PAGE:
After a flurry of settlements the past two weeks, only eight lawsuits filed by the families of passengers remained Tuesday evening in the sprawling litigation over the Comair Flight 5191 crash.
Comair has settled 10 cases filed by families of crash victims since July 17. Overall, 39 cases had been settled as of Tuesday afternoon. Negotiations with plaintiffs are ongoing, airline spokeswoman Kate Marx said.
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“It is a real fluid situation,” plaintiffs attorney Joe Savage said of the settlements. “What is true right now might not be true in an hour.”
Despite the wave of settlements, Savage still anticipates a civil trial in U.S. District Court in Lexington on Monday. He said his clients — Homer and Diane Combs — and Comair are “pretty far apart.” Savage did not elaborate.
In August 2006, Flight 5191 crashed at Blue Grass Airport after taking off from the wrong runway. Forty-nine of 50 people on board died.
Forty-seven lawsuits have been filed against Comair after the crash.
Lawyers say last-minute settlements in aviation lawsuits, or any lawsuit for that matter, are common. It is rare for air crash lawsuits to go to trial, and even rarer for juries to decide whether to level punitive damages against an airline for a crash.
Whether the jury punishes Comair — and for how much — are the two big questions going into next week's trial, said aviation attorney David Rapoport, who is based in the Chicago area.
“I would be really surprised if this case does not go to trial,” he said.
In addition to the passenger lawsuits, families of two crew members who died in the crash, pilot Jeffrey Clay and flight attendant Kelly Heyer, sued the Federal Aviation Administration for understaffing the air traffic control tower the morning of the crash. First Captain James Polehinke, the only survivor, also sued the FAA.
The crew member lawsuits are to be tried on a later date.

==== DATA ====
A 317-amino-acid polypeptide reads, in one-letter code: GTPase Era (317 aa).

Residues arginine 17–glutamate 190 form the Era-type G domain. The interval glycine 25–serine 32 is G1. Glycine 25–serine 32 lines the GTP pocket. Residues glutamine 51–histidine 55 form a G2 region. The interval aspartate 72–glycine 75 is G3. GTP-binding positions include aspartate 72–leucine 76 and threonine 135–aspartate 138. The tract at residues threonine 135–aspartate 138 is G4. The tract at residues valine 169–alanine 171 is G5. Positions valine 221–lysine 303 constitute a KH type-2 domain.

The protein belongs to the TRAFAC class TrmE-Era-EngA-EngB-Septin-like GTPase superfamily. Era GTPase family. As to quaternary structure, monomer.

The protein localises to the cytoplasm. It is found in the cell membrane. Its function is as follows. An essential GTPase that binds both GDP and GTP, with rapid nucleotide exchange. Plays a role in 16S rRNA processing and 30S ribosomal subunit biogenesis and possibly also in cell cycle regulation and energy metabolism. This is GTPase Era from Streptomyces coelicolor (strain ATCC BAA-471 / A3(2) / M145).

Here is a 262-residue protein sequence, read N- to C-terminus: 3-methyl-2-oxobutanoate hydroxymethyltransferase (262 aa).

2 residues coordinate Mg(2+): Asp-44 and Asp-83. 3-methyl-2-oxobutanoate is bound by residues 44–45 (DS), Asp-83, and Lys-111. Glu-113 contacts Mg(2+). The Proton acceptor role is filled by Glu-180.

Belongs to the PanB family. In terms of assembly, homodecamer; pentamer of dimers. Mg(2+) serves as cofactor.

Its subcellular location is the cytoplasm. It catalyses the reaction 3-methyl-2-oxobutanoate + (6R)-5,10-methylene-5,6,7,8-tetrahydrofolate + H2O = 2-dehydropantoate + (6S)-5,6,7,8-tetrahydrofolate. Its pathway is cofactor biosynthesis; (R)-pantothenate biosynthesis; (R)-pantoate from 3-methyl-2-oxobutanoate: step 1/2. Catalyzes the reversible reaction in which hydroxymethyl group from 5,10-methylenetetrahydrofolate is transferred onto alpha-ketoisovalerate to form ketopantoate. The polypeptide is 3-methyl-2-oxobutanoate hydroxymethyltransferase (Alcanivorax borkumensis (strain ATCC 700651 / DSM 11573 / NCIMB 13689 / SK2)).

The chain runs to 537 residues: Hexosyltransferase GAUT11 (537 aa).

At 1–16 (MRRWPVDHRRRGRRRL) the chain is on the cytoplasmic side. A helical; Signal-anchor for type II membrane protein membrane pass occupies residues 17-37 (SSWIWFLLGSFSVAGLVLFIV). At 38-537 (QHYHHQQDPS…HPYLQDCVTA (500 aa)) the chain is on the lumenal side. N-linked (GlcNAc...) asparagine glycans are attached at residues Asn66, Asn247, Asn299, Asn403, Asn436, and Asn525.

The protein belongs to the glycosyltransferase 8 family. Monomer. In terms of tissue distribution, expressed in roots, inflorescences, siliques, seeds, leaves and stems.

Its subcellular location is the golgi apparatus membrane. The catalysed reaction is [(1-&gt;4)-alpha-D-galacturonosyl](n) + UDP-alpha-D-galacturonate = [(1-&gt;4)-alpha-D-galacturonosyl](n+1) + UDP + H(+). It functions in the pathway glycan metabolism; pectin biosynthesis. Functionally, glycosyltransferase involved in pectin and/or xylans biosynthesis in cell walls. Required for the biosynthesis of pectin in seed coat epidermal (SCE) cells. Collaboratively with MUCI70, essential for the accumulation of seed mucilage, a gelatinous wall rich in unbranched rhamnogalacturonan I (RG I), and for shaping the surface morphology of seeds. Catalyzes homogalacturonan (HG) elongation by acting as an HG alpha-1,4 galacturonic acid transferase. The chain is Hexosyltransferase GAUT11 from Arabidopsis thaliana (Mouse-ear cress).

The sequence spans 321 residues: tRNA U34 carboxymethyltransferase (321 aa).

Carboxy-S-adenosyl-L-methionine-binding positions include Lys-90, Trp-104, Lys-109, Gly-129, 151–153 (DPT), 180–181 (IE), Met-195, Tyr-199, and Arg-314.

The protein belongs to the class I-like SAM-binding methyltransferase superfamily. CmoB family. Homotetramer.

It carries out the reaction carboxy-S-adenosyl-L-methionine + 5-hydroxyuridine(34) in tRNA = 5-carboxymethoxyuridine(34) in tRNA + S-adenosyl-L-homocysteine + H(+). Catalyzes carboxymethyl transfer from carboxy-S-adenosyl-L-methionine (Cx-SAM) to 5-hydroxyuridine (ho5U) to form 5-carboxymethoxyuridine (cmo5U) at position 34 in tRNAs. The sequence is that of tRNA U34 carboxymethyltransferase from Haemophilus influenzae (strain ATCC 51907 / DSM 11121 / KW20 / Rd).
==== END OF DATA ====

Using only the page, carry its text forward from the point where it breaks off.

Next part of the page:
Marx said Comair hopes to settle all claims.
“We're continuing to work diligently on resolutions outside the courtroom,” she said.
Comair has admitted fault in the accident. But it has also aggressively tried to pin part of the blame for the crash on the FAA and airport, which was undergoing a major runway construction project at the time of the crash.
A judge has dismissed Comair's claims against the airport board, ruling it was entitled to sovereign immunity. The airline, a subsidiary of Delta, is appealing the decision.
The federal government has defended the lawsuit and has not conceded any liability.
Nonetheless, Marx said Tuesday that Comair and the government are in “ongoing discussions regarding an agreement.”
“We have not allowed pending litigation to impede us from reaching agreements with the families,” Marx said.
Savage said lawsuits are still pending for the families and estates of six people: George C. Brunacini, the Combses, Erik Harris and Jonathan and Scarlett Parsley Hooker.
Comair counted eight lawsuits still pending, including one in Florida, Marx said.
Marx did not have the names of the plaintiffs involved in the pending lawsuits, but she said it is possible for more than one lawsuit to be filed for the same victim.
Plaintiff attorneys will present the cases of three “exemplar” victims at the Aug. 4 trial. Those cases will act as representatives for the remaining families, although the other families will have the right to pursue their own trials if they wish.
Jurors will have to decide how much, if any, responsibility the federal government shares for the crash.
They will determine how much in compensatory damages to assign for each family member and the estates. Damages for the estates will include the income the victim was expected to make in his or her lifetime.
The jury will decide whether to hit Comair with punitive damages for alleged gross negligence in failing to take actions that the plaintiffs say could have prevented the crash.
There are a variety of reasons why some families have held out, Rapoport said.
Sometimes families want to pursue a trial purely out of principle, he said. Other times there are genuine disagreements about what the lawsuit is worth, he said.
And sometimes there is a big fight over who is at fault.
“Its not a reflection of the plaintiffs left being greedy,” said Rapoport, who is not involved in the Flight 5191 litigation.